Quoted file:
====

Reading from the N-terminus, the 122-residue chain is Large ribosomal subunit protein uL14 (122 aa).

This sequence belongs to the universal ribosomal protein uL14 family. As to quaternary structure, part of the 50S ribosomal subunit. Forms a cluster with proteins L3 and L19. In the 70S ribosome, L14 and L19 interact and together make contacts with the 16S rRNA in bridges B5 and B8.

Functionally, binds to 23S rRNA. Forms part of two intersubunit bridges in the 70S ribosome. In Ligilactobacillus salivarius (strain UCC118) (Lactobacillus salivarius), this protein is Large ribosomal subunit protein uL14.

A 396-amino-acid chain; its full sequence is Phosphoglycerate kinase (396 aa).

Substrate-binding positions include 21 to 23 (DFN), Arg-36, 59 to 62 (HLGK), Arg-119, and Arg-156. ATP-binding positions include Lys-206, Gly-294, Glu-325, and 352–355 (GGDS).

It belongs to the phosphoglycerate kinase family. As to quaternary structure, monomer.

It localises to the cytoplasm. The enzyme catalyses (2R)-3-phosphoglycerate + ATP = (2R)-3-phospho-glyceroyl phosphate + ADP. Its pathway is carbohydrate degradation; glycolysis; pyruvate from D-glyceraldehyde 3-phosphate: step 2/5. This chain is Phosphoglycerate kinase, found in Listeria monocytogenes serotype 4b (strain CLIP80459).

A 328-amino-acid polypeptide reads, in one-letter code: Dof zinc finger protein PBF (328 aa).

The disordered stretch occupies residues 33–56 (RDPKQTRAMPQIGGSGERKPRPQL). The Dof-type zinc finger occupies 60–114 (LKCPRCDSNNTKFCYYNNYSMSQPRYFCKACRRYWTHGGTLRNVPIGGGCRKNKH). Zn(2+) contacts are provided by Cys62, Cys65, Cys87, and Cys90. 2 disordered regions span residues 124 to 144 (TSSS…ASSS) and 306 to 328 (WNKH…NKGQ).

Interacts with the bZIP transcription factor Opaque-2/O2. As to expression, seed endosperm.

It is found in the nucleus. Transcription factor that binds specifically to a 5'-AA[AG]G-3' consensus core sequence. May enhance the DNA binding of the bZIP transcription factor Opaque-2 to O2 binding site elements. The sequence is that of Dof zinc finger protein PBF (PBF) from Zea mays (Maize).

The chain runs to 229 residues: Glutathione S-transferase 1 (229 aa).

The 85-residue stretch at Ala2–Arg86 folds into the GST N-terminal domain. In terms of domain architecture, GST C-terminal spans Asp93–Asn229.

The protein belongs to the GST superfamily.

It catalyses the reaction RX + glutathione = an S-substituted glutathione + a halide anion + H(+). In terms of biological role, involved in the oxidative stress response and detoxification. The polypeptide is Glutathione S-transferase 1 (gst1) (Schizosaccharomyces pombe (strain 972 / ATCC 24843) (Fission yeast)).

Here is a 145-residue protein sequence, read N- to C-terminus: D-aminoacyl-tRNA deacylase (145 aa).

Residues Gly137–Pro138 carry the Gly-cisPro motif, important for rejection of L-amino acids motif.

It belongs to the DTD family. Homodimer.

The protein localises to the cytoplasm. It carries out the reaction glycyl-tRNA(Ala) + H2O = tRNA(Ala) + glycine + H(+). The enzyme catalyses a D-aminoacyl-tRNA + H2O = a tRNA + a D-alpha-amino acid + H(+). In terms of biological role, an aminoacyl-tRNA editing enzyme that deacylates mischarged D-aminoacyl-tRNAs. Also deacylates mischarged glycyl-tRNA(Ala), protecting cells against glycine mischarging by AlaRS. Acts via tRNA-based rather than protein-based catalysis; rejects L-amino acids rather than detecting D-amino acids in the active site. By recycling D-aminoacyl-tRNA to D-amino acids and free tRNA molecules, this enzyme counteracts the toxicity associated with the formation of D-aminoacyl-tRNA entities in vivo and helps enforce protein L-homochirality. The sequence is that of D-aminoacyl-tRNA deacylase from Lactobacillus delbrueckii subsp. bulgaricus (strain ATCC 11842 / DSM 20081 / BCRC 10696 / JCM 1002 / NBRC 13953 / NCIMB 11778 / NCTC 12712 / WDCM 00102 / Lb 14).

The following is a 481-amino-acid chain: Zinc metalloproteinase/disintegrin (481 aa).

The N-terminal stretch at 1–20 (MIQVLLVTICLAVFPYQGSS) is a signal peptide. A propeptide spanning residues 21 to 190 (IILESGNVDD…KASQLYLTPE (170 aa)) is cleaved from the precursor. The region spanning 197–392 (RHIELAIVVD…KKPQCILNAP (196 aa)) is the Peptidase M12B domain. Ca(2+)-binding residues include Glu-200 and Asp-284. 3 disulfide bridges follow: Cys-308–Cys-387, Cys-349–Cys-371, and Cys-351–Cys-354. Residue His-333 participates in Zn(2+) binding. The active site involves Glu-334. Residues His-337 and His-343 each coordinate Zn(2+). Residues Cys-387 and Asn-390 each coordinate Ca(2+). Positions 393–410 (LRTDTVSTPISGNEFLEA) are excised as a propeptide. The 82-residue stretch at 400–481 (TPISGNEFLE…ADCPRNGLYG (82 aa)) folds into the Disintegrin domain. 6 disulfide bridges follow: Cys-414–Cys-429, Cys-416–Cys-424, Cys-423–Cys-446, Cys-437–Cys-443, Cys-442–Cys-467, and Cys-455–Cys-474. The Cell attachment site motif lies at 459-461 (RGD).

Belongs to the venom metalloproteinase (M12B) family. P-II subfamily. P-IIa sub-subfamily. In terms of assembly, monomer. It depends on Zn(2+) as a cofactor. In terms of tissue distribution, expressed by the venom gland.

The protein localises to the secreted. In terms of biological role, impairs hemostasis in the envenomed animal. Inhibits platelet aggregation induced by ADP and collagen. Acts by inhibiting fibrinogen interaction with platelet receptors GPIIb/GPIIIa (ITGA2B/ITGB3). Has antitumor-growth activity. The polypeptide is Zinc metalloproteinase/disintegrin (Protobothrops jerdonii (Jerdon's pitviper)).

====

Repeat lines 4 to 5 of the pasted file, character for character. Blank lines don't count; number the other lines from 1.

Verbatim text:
A 396-amino-acid chain; its full sequence is Phosphoglycerate kinase (396 aa).

Substrate-binding positions include 21 to 23 (DFN), Arg-36, 59 to 62 (HLGK), Arg-119, and Arg-156. ATP-binding positions include Lys-206, Gly-294, Glu-325, and 352–355 (GGDS).